Everything That Rises Must Converge
The rain drops picked up speed as I headed west along the highway.
They hit the windshield, hesitated, and then sought each other out, going from individuals to a series of streams flowing upward— until the wipers arrested their development, cleared the deck, and new drops hit and started up again. A drop, a hesitant movement—Which way up?—and then convergence.
And Flannery O’Connor’s “Everything That Rises Must Converge” title landed in my head.
Everything that rises . . .
Earlier in the week, Steve shared a project on which he was working, a few days later he and I received two separate e-mails, one from a friend, another from a stranger, with messages that related to the project. Neither the friend nor the stranger knew about the project.
And then there was my drive and the rain and Flannery O’Connor popping in to sort things out—and before Flannery, there was Pierre Teilhard de Chardin:
“Remain true to yourself, but move ever upward toward greater consciousness and greater love! At the summit you will find yourselves united with all those who, from every direction, have made the same ascent. For everything that rises must converge.“
Flannery pulled the last line from a section of Chardin’s “The Omega Point” to title her collection of short stories.
I don’t share the religion from which Chardin’s thoughts evolved, or which Flannery incorporated into so much of her work, but I can’t help but embrace the concept that everything that rises must converge.
Those rain drops . . . There was something to them. As the minutes on the road stretched into hours, my mind wandered. The windshield became the flat plane of an alternate universe, and each drop was the track of a different person, hitting, wavering, then rising and converging—or being knocked off the map. And I was the outsider, watching, waiting, testing, holding the wipers as long as I could, changing their speeds, watching the difference between the hard rain a fallin’ and the “spit” kicked up off the road by tractor-trailers, long after the rain had stopped.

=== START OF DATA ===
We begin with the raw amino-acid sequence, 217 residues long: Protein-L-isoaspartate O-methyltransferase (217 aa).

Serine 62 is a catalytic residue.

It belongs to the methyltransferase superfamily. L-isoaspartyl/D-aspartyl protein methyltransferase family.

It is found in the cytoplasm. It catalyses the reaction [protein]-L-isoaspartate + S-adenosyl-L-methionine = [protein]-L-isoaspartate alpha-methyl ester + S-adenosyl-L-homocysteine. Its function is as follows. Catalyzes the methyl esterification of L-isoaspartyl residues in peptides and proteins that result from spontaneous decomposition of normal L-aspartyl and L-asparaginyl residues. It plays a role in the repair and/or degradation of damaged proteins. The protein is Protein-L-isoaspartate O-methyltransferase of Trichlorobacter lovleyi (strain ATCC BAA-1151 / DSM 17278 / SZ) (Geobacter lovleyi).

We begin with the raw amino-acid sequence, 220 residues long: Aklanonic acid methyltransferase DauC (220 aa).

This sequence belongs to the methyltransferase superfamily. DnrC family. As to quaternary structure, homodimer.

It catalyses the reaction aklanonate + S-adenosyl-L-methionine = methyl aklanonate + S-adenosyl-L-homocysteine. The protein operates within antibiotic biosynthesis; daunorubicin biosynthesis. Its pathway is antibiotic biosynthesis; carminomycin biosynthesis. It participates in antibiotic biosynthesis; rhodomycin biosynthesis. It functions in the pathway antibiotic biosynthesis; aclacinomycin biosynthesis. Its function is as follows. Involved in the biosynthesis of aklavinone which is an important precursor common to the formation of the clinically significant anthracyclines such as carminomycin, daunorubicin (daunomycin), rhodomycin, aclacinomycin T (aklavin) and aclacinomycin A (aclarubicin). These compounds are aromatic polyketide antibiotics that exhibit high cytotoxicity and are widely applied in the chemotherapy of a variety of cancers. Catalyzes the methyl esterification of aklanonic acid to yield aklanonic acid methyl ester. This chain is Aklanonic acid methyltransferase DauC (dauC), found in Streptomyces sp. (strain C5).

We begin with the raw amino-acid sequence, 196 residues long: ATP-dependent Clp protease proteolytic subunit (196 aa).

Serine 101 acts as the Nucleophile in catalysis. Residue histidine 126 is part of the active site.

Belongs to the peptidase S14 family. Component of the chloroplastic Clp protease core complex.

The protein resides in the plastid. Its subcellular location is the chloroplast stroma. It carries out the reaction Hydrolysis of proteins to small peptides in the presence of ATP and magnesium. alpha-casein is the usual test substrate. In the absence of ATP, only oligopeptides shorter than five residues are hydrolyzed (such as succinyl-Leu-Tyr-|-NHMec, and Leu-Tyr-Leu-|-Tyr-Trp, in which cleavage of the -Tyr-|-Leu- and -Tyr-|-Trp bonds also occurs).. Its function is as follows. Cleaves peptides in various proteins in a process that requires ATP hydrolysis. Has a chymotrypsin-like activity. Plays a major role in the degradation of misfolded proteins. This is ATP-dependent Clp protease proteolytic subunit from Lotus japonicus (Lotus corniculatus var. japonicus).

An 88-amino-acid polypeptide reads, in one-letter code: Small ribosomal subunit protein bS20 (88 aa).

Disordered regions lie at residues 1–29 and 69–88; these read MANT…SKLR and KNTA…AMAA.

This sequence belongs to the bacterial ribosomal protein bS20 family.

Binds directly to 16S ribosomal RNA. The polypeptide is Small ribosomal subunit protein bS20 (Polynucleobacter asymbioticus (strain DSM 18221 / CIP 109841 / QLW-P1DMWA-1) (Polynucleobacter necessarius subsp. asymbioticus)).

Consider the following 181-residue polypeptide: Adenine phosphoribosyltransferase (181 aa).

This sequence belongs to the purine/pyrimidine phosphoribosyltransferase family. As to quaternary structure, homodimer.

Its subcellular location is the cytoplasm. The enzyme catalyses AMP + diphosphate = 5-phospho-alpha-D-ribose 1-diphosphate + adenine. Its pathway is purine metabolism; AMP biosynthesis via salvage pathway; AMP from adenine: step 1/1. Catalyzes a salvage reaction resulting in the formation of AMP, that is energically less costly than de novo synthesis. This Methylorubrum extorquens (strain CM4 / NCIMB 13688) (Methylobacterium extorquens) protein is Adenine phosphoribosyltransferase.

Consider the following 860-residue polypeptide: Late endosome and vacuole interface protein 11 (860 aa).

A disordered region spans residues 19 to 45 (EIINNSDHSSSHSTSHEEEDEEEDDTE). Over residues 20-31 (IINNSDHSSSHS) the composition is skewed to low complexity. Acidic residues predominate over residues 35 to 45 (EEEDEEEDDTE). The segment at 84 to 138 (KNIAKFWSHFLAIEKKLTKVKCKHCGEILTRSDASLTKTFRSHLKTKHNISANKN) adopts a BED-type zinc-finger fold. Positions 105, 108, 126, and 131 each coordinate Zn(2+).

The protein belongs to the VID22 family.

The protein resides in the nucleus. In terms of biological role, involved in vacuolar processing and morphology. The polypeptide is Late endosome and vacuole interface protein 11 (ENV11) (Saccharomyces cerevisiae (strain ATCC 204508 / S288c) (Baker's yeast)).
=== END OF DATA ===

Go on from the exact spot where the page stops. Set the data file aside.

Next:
* * *
How many times have you had an idea, and knew there was something to it? Something bigger, something you had to act upon, but dropped it? And the idea, so vibrant, with hard-to-miss Technicolor outlines already giving it shape, made you skip a beat, jump, smile—and you still let them go.
I’ve had those ideas. Many have drifted like a pleasant dream—one I’ll always remember as good, even if I can’t remember what it was about.
Some I acted upon and the wiper came and knocked them out. Didn’t work. I moved on. But the ones that worked… There’s always been that convergence. When I questioned, hesitated for a second like a new drop on a windshield, someone or something else came along and joined me going toward the top.
It’s always been like that.
I don’t know how to control it—what the difference is between the drops that make it up and the ones that are wiped off. Closest I can tell, the ones that make it on my car are the ones that landed with the greatest volume, and start toward the top. Perhaps those are the more fully-formed ideas. Or, in some cases, perhaps there’s a bit of luck involved.
The one thing I know is that there is convergence and it came together last week.
I can’t tell you the steps—other than that sometimes, letting those ideas rise, like a balloon released from the grasp of a child—without a plan, sometimes on accident, just seeing where they will go—works. And once it’s up, there’s work keeping it afloat, moving up long after the helium has seeped out and the idea has to rise on its on merits. But when it gets there . . . It’s a welcome breeze on a hot summer’s day at the beach, miles of new powder on a pristine ski slope, the first run of a child who is barely able to walk. It’s all those good things coming together, the cream at the top.
Eventually . . . Everything that rises must converge. Just keep it rising. . .